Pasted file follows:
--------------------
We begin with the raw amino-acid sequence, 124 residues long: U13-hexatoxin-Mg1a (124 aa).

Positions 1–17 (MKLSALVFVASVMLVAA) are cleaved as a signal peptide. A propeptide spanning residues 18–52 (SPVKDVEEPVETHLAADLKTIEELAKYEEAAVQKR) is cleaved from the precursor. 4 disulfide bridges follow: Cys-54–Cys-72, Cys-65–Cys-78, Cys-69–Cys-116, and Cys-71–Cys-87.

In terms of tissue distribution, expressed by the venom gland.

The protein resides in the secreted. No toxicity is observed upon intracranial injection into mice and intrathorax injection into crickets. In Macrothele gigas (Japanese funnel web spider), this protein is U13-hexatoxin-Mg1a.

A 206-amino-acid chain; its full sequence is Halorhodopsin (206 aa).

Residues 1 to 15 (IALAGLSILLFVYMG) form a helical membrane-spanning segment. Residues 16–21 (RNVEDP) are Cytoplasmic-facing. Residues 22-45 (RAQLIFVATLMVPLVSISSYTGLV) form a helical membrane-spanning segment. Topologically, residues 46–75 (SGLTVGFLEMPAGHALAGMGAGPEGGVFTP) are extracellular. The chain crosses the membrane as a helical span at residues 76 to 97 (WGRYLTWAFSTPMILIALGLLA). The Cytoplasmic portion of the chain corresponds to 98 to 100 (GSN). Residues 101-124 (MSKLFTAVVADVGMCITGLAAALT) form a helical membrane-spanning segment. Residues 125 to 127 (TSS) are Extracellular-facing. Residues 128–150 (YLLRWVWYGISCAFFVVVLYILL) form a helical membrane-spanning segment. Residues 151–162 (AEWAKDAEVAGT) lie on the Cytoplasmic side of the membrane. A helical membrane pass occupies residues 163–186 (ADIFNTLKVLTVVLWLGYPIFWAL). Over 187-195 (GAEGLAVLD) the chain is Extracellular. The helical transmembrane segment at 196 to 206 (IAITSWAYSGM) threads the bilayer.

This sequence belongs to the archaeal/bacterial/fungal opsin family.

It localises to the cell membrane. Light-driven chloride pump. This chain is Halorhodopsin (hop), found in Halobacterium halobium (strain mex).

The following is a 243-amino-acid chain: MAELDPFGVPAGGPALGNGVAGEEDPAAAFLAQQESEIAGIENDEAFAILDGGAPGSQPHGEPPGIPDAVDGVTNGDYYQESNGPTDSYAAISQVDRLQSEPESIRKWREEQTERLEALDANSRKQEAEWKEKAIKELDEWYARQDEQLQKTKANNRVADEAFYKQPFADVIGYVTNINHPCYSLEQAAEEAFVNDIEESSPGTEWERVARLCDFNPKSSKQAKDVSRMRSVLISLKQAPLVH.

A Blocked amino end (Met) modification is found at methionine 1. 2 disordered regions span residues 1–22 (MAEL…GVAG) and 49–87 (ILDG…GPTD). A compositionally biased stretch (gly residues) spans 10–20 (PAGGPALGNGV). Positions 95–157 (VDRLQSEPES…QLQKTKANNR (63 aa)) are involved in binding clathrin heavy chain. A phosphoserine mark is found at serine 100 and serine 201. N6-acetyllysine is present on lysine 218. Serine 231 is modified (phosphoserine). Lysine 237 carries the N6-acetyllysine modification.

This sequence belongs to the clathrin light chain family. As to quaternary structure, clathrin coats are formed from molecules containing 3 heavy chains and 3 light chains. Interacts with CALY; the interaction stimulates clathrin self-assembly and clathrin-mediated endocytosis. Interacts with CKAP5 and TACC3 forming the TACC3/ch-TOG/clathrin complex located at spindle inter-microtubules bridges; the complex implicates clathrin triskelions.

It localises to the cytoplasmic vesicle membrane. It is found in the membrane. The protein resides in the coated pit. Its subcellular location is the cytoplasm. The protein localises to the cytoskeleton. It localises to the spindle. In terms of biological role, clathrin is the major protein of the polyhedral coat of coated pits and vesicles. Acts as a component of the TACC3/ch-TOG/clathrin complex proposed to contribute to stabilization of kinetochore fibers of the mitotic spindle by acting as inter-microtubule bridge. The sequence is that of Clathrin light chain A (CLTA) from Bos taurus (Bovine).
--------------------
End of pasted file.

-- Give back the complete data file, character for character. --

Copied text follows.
We begin with the raw amino-acid sequence, 124 residues long: U13-hexatoxin-Mg1a (124 aa).

Positions 1–17 (MKLSALVFVASVMLVAA) are cleaved as a signal peptide. A propeptide spanning residues 18–52 (SPVKDVEEPVETHLAADLKTIEELAKYEEAAVQKR) is cleaved from the precursor. 4 disulfide bridges follow: Cys-54–Cys-72, Cys-65–Cys-78, Cys-69–Cys-116, and Cys-71–Cys-87.

In terms of tissue distribution, expressed by the venom gland.

The protein resides in the secreted. No toxicity is observed upon intracranial injection into mice and intrathorax injection into crickets. In Macrothele gigas (Japanese funnel web spider), this protein is U13-hexatoxin-Mg1a.

A 206-amino-acid chain; its full sequence is Halorhodopsin (206 aa).

Residues 1 to 15 (IALAGLSILLFVYMG) form a helical membrane-spanning segment. Residues 16–21 (RNVEDP) are Cytoplasmic-facing. Residues 22-45 (RAQLIFVATLMVPLVSISSYTGLV) form a helical membrane-spanning segment. Topologically, residues 46–75 (SGLTVGFLEMPAGHALAGMGAGPEGGVFTP) are extracellular. The chain crosses the membrane as a helical span at residues 76 to 97 (WGRYLTWAFSTPMILIALGLLA). The Cytoplasmic portion of the chain corresponds to 98 to 100 (GSN). Residues 101-124 (MSKLFTAVVADVGMCITGLAAALT) form a helical membrane-spanning segment. Residues 125 to 127 (TSS) are Extracellular-facing. Residues 128–150 (YLLRWVWYGISCAFFVVVLYILL) form a helical membrane-spanning segment. Residues 151–162 (AEWAKDAEVAGT) lie on the Cytoplasmic side of the membrane. A helical membrane pass occupies residues 163–186 (ADIFNTLKVLTVVLWLGYPIFWAL). Over 187-195 (GAEGLAVLD) the chain is Extracellular. The helical transmembrane segment at 196 to 206 (IAITSWAYSGM) threads the bilayer.

This sequence belongs to the archaeal/bacterial/fungal opsin family.

It localises to the cell membrane. Light-driven chloride pump. This chain is Halorhodopsin (hop), found in Halobacterium halobium (strain mex).

The following is a 243-amino-acid chain: MAELDPFGVPAGGPALGNGVAGEEDPAAAFLAQQESEIAGIENDEAFAILDGGAPGSQPHGEPPGIPDAVDGVTNGDYYQESNGPTDSYAAISQVDRLQSEPESIRKWREEQTERLEALDANSRKQEAEWKEKAIKELDEWYARQDEQLQKTKANNRVADEAFYKQPFADVIGYVTNINHPCYSLEQAAEEAFVNDIEESSPGTEWERVARLCDFNPKSSKQAKDVSRMRSVLISLKQAPLVH.

A Blocked amino end (Met) modification is found at methionine 1. 2 disordered regions span residues 1–22 (MAEL…GVAG) and 49–87 (ILDG…GPTD). A compositionally biased stretch (gly residues) spans 10–20 (PAGGPALGNGV). Positions 95–157 (VDRLQSEPES…QLQKTKANNR (63 aa)) are involved in binding clathrin heavy chain. A phosphoserine mark is found at serine 100 and serine 201. N6-acetyllysine is present on lysine 218. Serine 231 is modified (phosphoserine). Lysine 237 carries the N6-acetyllysine modification.

This sequence belongs to the clathrin light chain family. As to quaternary structure, clathrin coats are formed from molecules containing 3 heavy chains and 3 light chains. Interacts with CALY; the interaction stimulates clathrin self-assembly and clathrin-mediated endocytosis. Interacts with CKAP5 and TACC3 forming the TACC3/ch-TOG/clathrin complex located at spindle inter-microtubules bridges; the complex implicates clathrin triskelions.

It localises to the cytoplasmic vesicle membrane. It is found in the membrane. The protein resides in the coated pit. Its subcellular location is the cytoplasm. The protein localises to the cytoskeleton. It localises to the spindle. In terms of biological role, clathrin is the major protein of the polyhedral coat of coated pits and vesicles. Acts as a component of the TACC3/ch-TOG/clathrin complex proposed to contribute to stabilization of kinetochore fibers of the mitotic spindle by acting as inter-microtubule bridge. The sequence is that of Clathrin light chain A (CLTA) from Bos taurus (Bovine).